Wolf, Lawmakers Agree to Prioritize Two-Year Window for Victims of Childhood Sex Abuse
HARRISBURG, Pa. (ErieNewsNow) - Governor Tom Wolf has announced that he, and legislative leaders in the General Assembly, have reached an agreement to prioritize a constitutional amendment early in the 2023-24 legislative session that would establish a two-year window for victims of childhood sexual abuse.
The two-year window allows victims of abuse to file civil lawsuits against their abuser if the abuse took place outside of the statute of limitations.
The initial amendment was previously approved by the General Assembly in 2019 and would have been on the ballot for voters to decide this legislative session. However, a systemic failure by the Department of State resulted in the amendment being tossed and prompted the resignation of former Secretary of State, Kathy Boockvar.
“I want to first reiterate my deep regret and sincerest apologies to victims for the process error that prevented this issue from being decided upon by the voters this legislative session. I have fought for an immediate legislative solution to this issue and have been working with legislators to determine the clearest path forward,” said Gov. Wolf in a press release Wednesday evening.
The error forced lawmakers and advocates back to square-one.
In Pennsylvania, constitutional amendments must be approved during two consecutive legislative sessions before being placed on the ballot.
For years, advocates and lawmakers have called on leaders to establish the window with legislation, which they say would have been quicker and more direct. House Bill 951 saw bipartisan support in the House, when it passed in Apr. 2021 149-52. The legislation advanced to the Senate and received a bipartisan vote 11-3 to move it out of the Senate Judiciary Committee. However, the legislation never made it to the Senate floor for a vote. Senate Majority Leader Kim Ward (R-Westmoreland) has been firm on her belief that the constitutional amendment, not the legislation, is the best path forward.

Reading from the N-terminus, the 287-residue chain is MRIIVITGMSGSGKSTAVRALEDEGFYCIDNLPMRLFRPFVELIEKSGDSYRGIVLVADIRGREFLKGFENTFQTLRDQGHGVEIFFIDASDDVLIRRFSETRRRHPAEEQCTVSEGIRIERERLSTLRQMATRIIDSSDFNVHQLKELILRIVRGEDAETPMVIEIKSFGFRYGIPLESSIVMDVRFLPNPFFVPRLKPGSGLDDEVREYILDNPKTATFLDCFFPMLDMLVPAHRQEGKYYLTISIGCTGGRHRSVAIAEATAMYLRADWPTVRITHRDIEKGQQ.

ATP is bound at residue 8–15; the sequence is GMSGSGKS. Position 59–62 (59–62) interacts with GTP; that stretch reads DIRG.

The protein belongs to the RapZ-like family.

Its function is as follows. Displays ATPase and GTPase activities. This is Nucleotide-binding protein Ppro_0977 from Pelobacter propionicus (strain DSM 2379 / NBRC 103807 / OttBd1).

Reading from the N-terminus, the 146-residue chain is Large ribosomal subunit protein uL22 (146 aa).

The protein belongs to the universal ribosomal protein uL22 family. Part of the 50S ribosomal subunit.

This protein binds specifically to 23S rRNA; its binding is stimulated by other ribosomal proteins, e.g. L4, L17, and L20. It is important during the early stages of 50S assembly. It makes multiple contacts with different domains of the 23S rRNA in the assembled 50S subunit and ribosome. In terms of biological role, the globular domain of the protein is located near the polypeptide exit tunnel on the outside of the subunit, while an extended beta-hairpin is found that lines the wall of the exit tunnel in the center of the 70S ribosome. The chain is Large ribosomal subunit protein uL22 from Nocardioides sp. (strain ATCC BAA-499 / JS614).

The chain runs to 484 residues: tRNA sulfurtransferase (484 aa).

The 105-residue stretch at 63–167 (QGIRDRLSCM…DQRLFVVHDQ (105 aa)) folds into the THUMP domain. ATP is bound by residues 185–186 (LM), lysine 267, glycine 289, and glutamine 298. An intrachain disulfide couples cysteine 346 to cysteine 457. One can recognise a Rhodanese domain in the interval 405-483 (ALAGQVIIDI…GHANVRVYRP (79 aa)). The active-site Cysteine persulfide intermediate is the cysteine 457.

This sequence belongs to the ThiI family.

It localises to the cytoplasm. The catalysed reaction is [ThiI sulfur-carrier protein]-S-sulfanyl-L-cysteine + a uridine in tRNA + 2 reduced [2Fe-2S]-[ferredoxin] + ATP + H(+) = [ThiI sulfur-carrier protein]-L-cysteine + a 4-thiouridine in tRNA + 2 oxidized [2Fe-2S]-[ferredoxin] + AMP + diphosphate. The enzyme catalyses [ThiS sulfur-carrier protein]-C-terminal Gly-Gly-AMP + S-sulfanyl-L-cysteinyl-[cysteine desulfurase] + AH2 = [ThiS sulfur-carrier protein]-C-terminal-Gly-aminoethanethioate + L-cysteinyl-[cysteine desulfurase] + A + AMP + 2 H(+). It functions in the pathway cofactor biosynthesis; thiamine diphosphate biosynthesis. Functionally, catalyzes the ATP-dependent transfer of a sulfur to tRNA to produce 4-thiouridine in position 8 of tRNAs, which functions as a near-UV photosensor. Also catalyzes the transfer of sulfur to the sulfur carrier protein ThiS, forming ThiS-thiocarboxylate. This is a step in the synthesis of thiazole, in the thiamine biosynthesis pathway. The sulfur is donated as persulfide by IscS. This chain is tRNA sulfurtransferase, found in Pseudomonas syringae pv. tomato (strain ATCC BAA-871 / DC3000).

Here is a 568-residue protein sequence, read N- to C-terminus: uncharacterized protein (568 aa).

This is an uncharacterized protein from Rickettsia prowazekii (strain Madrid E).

“Without question, all victims of childhood sexual abuse should have the ability to face their abusers. As I have consistently stated, the constitutional amendment is the strongest legal position to bring closure to this matter for all victims (public and private),” said Sen. Ward.
Earlier this year, Gov. Wolf said he would call a special session if the Senate failed to act on the legislation.
“The Senate should act right now to pass House Bill 951. If the Senate fails to act to support survivors, I will call a special session to bring them back to Harrisburg and get this done because survivors deserve to have this issue resolved,” said Gov. Wolf at a rally for victims this April.
However, like Ward, Wolf now believes the best path to justice is through the amendment.
“After speaking directly with legislative leaders on both sides of the aisle, I'm pleased that they have committed to prioritize second passage of a constitutional amendment early next session. I am grateful for this agreement so that survivors can seek a path forward toward justice,” said Gov. Wolf.
The amendment was approved, again, by the General Assembly in March 2021, and needs to pass one more time in the 2023-34 legislative session before making it on the ballot.
“The Pennsylvania House has taken up and passed this proposed constitutional amendment in three different legislative sessions,” said House Majority Leader Kerry Benninghoff (R-Centre/Mifflin). “Next session we will once again remind our caucus of the unique circumstances that lead to the fourth consideration of this constitutional amendment and the need to continue to lead on an issue so important to many victims and families across Pennsylvania,” Benninghoff added.
"Remaining true to our commitment, we plan to take the next step in the constitutional amendment process in the next legislative session, just as we have in previous legislative sessions, and consistent with the multiple legislative actions already taken to protect children and families from such heinous acts,” said Ward.
The earliest the amendment could appear on the ballot is the 2023 primary election.